If you’ve been following FLO Living for a while, then you already know my feelings on synthetic hormones. Far too often, thepill and all other forms of hormonal birth control (patches, implants, IUDs, etc.) are marketed as the only way to treat period problems along with being fearfully positioned as the only reliable form of pregnancy prevention available to women. Not only is that information untrue; it perpetuates a culture that doesn’t take our unique health needs as women seriously.
It’s starting to feel like a bad case of deja vu: yet another study has emerged calling the safety of hormonal birth control into question. Each time this happens, it’s a strong reinforcement of the work we do here at FLO Living to help women become their own best healers of hormonal dysfunction. But this new research is so major and the results are so glaringly clear, perhaps it will be the scientific impetus for women on synthetic forms of birth control to rethink their choices.
The study, published in the New England Journal of Medicine this month, followed 1.8 million Danish women for over a decade. During that time, 11,517 cases of breast cancer were identified, leading researchers to the conclusion that hormone users overall experienced a 20% increase in their relative risk of breast cancer compared to nonusers.
If those numbers seem hard to wrap your brain around, think of it this way: each year, hormonal birth control causes an additional 13 cases of breast cancer in a group made up of 100,000 women. So for every 100,000 women on the pill, there will be 68 annual breast cancer diagnoses compared to 55 for non-birth-control users.
If you find this revelation alarming — and I certainly do — then you’ll want to know the details and understand your options so you can make the most informed choice around your fertility, your health, and your life. This issue is far too important to ignore.
The Problem With Conventional Wisdom on Birth Control
This is what’s so frustrating about conventional women’s health. As Dr. Marisa Weiss, an oncologist who founded the website breastcancer.org told the New York Times, “Gynecologists just assumed that a lower dose of hormone meant a lower risk of cancer.” This of course is referring to the first wave of the pill that had a higher dose of hormones that at first was deemed safe for women, and then shown to cause cancer risk. So the doses were lowered, but as the new study shows, the risk is still there. Remember also that HRT (synthetic hormone replacement) was the gold standard treatment for menopausal women 20 years ago, until the cancer risk there was surfaced as well.
I’m frustrated by the culture of prescribing “treatments” to women based on assumptions where there isn’t enough research being done to support them. And when groundbreaking research like this is done, study findings will often be dismissed in some way because it doesn’t align with the status quo. It’s just become a cultural norm to feed women information that isn’t rooted in fact and as a consequence, women all over the world are making major decisions about their health care without adequate information. In this glorious age of information, this should not be.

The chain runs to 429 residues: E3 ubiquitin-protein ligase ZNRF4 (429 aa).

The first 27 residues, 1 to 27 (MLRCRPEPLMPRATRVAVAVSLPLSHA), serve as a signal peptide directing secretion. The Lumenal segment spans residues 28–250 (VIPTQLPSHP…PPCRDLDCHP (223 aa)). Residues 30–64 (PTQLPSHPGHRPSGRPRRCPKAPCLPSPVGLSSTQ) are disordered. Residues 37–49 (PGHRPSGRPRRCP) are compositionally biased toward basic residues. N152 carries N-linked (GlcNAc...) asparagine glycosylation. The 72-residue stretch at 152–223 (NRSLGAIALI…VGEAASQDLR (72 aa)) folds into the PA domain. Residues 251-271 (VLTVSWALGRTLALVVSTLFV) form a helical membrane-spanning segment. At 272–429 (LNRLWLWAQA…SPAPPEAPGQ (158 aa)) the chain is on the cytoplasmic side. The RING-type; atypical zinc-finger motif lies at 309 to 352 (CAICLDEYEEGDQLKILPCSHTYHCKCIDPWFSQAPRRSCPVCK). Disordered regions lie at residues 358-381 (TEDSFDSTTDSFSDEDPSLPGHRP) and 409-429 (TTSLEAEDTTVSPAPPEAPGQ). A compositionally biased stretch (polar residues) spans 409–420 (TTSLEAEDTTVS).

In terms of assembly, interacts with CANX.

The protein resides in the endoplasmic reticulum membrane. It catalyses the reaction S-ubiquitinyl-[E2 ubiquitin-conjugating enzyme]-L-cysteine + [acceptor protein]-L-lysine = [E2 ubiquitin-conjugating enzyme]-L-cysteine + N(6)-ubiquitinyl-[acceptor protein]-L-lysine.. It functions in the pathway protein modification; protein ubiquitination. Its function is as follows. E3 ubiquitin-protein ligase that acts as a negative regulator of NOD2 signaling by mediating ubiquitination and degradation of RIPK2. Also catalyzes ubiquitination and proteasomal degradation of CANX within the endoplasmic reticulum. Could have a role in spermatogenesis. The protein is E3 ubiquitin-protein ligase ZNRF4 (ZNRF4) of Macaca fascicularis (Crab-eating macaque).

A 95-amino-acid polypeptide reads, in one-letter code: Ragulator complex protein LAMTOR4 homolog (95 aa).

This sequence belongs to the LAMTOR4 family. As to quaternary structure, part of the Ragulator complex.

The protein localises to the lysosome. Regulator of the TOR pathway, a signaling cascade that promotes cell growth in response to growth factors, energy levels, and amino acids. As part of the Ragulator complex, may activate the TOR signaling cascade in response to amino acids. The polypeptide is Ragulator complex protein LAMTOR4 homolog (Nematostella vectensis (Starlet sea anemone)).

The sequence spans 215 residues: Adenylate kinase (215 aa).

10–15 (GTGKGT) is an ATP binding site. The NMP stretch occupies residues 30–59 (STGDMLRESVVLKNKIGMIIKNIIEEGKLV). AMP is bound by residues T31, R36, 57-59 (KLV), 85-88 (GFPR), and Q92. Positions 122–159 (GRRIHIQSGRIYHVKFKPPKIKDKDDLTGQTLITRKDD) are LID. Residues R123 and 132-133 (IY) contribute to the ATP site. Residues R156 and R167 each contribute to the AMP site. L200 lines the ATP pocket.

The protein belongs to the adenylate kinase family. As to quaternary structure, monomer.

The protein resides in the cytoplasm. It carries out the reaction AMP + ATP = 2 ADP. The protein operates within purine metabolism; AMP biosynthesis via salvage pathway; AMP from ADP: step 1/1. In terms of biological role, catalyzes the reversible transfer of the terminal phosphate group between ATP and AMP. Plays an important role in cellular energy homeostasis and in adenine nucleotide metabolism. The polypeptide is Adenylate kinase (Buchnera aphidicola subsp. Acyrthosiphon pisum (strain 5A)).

The good news is that the current generation of women is questioning the status quo of their menstrual health care. Health and wellness has become a trendy lifestyle choice for these young women, and many are now starting to realize that the concept of medicating their cycles (even when that’s the prescription their doctor ordered) feels out of alignment with their values.
And if you’re one of these women starting to have doubts about the widely-accepted medical protocols around the female cycle, that’s great. You should follow that intuition and know that beyond this study, there is a long list of mounting evidence that should call your trust in hormonal birth control as a method for “dealing with period problems” into question.
The Rise in Synthetic Birth Control Syndrome
Over the past 16 years of treating tens of thousands of women around the world, most of whom have been on some form of birth control to address their period problems, I’ve seen first hand what researchers have been uncovering for many years – a phenomenon referred to as ‘synthetic birth control syndrome’. You may recall trying one form of birth control, and feeling not yourself or worse in the first few days. You are then advised to hop from one form to another until you can find one your body can tolerate. Regardless of how you feel you’re tolerating the synthetic hormones, they will absolutely do the following 3 things – stop you from ovulating and having an actual period, flush micronutrients from your system, and compromise your immune function by disturbing your microbiome. Oh, and there’s the potential to permanently lowering your sex drive. Those initial feelings of discomfort you may have had and were told to tolerate, were too much for men in a trial to test a form of male hormonal birth control and the men would not complete the trial!
Here are just a few of the detrimental things we already know birth control can do that we’ve shared about with you in other articles:
- Increase the risk for depression
- Promote inflammation
- Rob your body of important micronutrients